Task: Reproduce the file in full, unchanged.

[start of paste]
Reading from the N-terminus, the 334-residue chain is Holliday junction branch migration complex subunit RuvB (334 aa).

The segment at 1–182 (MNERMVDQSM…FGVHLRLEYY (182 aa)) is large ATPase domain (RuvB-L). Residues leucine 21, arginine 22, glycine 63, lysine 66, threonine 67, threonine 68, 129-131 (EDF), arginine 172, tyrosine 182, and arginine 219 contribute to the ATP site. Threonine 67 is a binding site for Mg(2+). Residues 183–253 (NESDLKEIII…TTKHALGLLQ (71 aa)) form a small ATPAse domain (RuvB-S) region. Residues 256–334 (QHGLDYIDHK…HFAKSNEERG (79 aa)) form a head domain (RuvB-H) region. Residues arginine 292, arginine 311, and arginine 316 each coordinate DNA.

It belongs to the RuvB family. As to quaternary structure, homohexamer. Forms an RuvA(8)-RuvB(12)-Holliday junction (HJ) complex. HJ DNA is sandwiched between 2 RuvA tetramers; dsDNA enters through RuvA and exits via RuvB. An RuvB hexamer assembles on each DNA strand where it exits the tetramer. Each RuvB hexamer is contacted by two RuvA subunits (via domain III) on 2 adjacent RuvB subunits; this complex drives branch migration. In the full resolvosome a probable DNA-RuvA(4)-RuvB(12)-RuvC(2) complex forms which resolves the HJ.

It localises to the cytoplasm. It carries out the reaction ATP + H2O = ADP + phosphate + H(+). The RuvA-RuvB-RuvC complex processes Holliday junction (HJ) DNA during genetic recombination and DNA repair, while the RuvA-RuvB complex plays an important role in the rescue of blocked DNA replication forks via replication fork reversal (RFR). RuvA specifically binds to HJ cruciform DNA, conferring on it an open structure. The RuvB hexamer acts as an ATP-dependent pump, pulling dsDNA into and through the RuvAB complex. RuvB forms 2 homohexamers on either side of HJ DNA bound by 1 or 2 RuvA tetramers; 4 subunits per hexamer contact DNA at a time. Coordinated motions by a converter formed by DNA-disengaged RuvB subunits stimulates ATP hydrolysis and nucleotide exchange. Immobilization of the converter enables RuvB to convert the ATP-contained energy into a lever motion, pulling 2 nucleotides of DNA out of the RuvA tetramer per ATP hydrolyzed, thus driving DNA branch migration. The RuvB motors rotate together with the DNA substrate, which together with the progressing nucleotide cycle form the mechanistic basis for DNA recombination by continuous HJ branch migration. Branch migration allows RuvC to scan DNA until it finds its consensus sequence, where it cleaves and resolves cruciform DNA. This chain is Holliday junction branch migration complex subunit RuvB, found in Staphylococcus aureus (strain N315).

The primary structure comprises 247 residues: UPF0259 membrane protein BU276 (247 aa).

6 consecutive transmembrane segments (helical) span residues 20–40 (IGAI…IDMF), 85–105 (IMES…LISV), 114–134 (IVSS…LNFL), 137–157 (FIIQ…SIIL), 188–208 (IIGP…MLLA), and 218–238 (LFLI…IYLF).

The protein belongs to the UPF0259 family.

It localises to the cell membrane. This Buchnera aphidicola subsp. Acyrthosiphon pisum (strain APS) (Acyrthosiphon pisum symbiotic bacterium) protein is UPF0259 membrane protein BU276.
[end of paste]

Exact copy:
Reading from the N-terminus, the 334-residue chain is Holliday junction branch migration complex subunit RuvB (334 aa).

The segment at 1–182 (MNERMVDQSM…FGVHLRLEYY (182 aa)) is large ATPase domain (RuvB-L). Residues leucine 21, arginine 22, glycine 63, lysine 66, threonine 67, threonine 68, 129-131 (EDF), arginine 172, tyrosine 182, and arginine 219 contribute to the ATP site. Threonine 67 is a binding site for Mg(2+). Residues 183–253 (NESDLKEIII…TTKHALGLLQ (71 aa)) form a small ATPAse domain (RuvB-S) region. Residues 256–334 (QHGLDYIDHK…HFAKSNEERG (79 aa)) form a head domain (RuvB-H) region. Residues arginine 292, arginine 311, and arginine 316 each coordinate DNA.

It belongs to the RuvB family. As to quaternary structure, homohexamer. Forms an RuvA(8)-RuvB(12)-Holliday junction (HJ) complex. HJ DNA is sandwiched between 2 RuvA tetramers; dsDNA enters through RuvA and exits via RuvB. An RuvB hexamer assembles on each DNA strand where it exits the tetramer. Each RuvB hexamer is contacted by two RuvA subunits (via domain III) on 2 adjacent RuvB subunits; this complex drives branch migration. In the full resolvosome a probable DNA-RuvA(4)-RuvB(12)-RuvC(2) complex forms which resolves the HJ.

It localises to the cytoplasm. It carries out the reaction ATP + H2O = ADP + phosphate + H(+). The RuvA-RuvB-RuvC complex processes Holliday junction (HJ) DNA during genetic recombination and DNA repair, while the RuvA-RuvB complex plays an important role in the rescue of blocked DNA replication forks via replication fork reversal (RFR). RuvA specifically binds to HJ cruciform DNA, conferring on it an open structure. The RuvB hexamer acts as an ATP-dependent pump, pulling dsDNA into and through the RuvAB complex. RuvB forms 2 homohexamers on either side of HJ DNA bound by 1 or 2 RuvA tetramers; 4 subunits per hexamer contact DNA at a time. Coordinated motions by a converter formed by DNA-disengaged RuvB subunits stimulates ATP hydrolysis and nucleotide exchange. Immobilization of the converter enables RuvB to convert the ATP-contained energy into a lever motion, pulling 2 nucleotides of DNA out of the RuvA tetramer per ATP hydrolyzed, thus driving DNA branch migration. The RuvB motors rotate together with the DNA substrate, which together with the progressing nucleotide cycle form the mechanistic basis for DNA recombination by continuous HJ branch migration. Branch migration allows RuvC to scan DNA until it finds its consensus sequence, where it cleaves and resolves cruciform DNA. This chain is Holliday junction branch migration complex subunit RuvB, found in Staphylococcus aureus (strain N315).

The primary structure comprises 247 residues: UPF0259 membrane protein BU276 (247 aa).

6 consecutive transmembrane segments (helical) span residues 20–40 (IGAI…IDMF), 85–105 (IMES…LISV), 114–134 (IVSS…LNFL), 137–157 (FIIQ…SIIL), 188–208 (IIGP…MLLA), and 218–238 (LFLI…IYLF).

The protein belongs to the UPF0259 family.

It localises to the cell membrane. This Buchnera aphidicola subsp. Acyrthosiphon pisum (strain APS) (Acyrthosiphon pisum symbiotic bacterium) protein is UPF0259 membrane protein BU276.